From Thursday 5 November, you must not socialise with anybody outside of your household or support bubble in any indoor setting.
However, if you have a child or children aged 13 or under, you can form a childcare bubble. This allows friends or family from one other household to provide informal childcare.
This means you can only get informal help with childcare from friends or family if they:
- live with you
- are part of your support bubble
- are part of your childcare bubble
What a childcare bubble is
A childcare bubble is where one household links with one other household to provide informal childcare to a child or children aged 13 or under. They can provide the childcare in either or both of the homes from the 2 households. Informal childcare means it is unpaid and unregistered.
All adults in both households must agree to this arrangement.
The childcare can be provided where necessary in any location public or private, indoors or outdoors.
You can only use a childcare bubble for childcare that is, where the childs parent or regular carer is not present. You cannot use a childcare bubble to mix with another household for other reasons.
If you lived in a high or very high local COVID alert level area before 5 November
If you formed a childcare bubble before 5 November, you can stop that arrangement and form a new childcare bubble from Thursday 5 November if you wish. To do this, you must have stopped the previous bubble arrangement before 5 November.
You cannot change childcare bubbles after 5 November
From Thursday 5 November, if you start a childcare bubble with another household, you cannot change it to a different household.
If all children turn 14
The childcare bubble only continues while there are any children aged 13 or younger within that bubble.
Once all children in a household are 14 or above, the childcare bubble arrangement must stop.
If your child lives in more than one location
You can mix indoors where necessary with the other parent to allow your child to move between homes.
Both you and the other parent can also form a childcare bubble with another household.
Similarly, if neither parent lives with your child (for example, because they are at boarding school), you and your child are permitted to leave home to see each other.
Try to limit travelling long distances to make a childcare bubble
If possible, try to form a childcare bubble with a household that lives locally. This will help to prevent the virus spreading from an area where a higher number of people are infected with COVID-19.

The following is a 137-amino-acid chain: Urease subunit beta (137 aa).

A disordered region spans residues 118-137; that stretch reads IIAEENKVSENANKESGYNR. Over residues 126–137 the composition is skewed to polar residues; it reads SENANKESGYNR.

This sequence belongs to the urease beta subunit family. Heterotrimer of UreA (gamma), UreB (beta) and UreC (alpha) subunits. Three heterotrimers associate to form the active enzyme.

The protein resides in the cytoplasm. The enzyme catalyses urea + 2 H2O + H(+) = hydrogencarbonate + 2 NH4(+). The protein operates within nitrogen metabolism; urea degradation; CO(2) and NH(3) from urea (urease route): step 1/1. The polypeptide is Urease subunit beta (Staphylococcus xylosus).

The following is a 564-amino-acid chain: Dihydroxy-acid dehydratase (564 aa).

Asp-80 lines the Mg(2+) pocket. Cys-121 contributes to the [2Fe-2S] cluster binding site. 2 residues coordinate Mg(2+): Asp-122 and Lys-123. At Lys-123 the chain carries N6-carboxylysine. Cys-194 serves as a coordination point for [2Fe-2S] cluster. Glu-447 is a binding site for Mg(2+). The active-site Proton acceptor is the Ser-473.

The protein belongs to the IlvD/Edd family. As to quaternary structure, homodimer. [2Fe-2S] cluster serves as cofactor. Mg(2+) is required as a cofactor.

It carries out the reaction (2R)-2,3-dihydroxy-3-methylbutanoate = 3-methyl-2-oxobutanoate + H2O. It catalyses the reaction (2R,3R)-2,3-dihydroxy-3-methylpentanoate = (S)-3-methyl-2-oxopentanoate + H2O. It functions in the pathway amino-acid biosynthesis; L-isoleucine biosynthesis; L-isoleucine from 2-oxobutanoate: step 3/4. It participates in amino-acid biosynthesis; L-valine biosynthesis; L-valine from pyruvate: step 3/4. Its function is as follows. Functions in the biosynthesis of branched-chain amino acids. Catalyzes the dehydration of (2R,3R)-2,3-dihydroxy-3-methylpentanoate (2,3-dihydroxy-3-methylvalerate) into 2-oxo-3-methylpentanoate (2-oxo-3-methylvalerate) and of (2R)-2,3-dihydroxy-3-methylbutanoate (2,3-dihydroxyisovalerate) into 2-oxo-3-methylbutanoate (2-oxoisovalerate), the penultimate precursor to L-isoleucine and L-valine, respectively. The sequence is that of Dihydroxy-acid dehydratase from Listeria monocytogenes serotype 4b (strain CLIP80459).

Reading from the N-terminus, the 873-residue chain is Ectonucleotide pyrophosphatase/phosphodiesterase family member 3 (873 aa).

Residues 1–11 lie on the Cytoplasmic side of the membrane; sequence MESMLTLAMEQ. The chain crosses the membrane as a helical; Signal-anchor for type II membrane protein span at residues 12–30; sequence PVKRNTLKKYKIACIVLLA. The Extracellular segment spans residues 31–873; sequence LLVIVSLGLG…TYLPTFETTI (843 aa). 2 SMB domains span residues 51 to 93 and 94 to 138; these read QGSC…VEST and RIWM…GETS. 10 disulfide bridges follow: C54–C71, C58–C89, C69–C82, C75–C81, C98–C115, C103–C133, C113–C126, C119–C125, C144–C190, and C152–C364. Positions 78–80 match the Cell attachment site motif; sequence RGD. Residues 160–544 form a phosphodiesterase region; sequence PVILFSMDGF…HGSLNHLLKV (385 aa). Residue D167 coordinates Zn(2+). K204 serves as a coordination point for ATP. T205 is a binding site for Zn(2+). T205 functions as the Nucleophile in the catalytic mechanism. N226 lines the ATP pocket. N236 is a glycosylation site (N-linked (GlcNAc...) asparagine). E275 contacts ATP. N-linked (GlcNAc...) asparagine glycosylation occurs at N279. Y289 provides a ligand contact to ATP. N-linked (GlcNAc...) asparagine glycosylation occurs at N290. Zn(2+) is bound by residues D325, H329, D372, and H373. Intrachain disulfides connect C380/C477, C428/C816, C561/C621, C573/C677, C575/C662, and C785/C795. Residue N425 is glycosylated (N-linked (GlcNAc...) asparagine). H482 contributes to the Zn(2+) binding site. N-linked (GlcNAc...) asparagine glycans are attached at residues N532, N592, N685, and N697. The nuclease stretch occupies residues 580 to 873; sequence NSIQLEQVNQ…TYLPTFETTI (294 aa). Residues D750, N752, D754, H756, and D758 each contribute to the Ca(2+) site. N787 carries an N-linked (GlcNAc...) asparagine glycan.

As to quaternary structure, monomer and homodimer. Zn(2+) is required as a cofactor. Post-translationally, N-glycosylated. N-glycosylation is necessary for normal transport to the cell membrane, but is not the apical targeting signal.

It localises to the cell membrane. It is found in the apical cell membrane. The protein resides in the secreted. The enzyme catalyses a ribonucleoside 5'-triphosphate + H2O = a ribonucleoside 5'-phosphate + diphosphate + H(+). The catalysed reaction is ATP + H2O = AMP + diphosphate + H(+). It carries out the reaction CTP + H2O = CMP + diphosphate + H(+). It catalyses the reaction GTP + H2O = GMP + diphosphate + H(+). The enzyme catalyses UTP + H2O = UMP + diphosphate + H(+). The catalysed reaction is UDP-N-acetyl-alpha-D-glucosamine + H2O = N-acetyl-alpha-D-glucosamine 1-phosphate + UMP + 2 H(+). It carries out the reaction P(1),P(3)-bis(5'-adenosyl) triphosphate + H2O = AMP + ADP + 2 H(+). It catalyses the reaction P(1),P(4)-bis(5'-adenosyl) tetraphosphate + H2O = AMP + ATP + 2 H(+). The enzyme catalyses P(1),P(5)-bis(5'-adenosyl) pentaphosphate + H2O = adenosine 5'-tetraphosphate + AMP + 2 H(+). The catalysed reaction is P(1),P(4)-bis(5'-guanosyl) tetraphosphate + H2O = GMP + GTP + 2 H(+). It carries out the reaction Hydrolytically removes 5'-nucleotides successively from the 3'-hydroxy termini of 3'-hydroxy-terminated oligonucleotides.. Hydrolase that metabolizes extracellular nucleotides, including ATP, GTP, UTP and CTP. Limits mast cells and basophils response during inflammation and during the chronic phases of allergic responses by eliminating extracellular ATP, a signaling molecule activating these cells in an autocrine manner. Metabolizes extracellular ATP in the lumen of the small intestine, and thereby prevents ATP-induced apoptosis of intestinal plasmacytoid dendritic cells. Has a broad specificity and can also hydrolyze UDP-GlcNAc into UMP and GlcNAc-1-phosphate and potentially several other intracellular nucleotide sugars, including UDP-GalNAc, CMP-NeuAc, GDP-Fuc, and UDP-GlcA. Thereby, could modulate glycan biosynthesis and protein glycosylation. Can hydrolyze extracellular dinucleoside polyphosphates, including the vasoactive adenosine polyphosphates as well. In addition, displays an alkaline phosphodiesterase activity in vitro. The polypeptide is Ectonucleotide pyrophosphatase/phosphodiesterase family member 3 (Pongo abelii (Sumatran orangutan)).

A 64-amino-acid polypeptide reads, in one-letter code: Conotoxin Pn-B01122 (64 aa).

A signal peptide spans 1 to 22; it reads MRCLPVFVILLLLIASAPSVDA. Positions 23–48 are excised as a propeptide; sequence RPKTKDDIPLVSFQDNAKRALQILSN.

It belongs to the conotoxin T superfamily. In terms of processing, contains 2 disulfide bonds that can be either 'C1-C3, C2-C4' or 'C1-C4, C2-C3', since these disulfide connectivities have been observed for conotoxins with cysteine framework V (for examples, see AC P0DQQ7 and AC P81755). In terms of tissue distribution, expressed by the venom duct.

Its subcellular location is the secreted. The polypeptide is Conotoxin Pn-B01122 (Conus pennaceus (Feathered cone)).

If youre in a support bubble
Childcare bubbles are separate from support bubbles.
If youre eligible, you can form one childcare bubble and one support bubble with different households.
You must not meet socially with your support bubble and childcare bubble at the same time. Childcare bubbles must be used exclusively for the purposes of childcare.
If someone in your childcare bubble develops coronavirus symptoms or tests positive
If you share custody of your child, and you and your childs other parent are in separate childcare bubbles, members of both bubbles should stay at home if someone develops symptoms.
This is critical to controlling the virus, as it will help to stop it spreading across multiple households.
If NHS Test and Trace contacts you or someone in your childcare bubble, you must follow their guidance.
If youre clinically extremely vulnerable
If youre clinically extremely vulnerable we advise that you do not form childcare bubbles during the period of national restrictions.
Those defined, on medical grounds, as clinically extremely vulnerable to coronavirus are people with specific serious health conditions.
Other forms of childcare support
In addition to childcare bubbles, the following people can provide childcare support (including in private homes and gardens):
- registered childcare providers
- paid in-home childcare providers
- people in your support bubble
Guidance on working safely in other peoples homes is available.
Early years settings and childminders remain open, and you can continue to use these settings as normal. Nannies are able to work in your home or any other setting.
As a parent, you can also access other childcare activities (including wraparound care) where reasonably necessary to enable you to:
- seek work
- attend education or training
- provide respite care for carers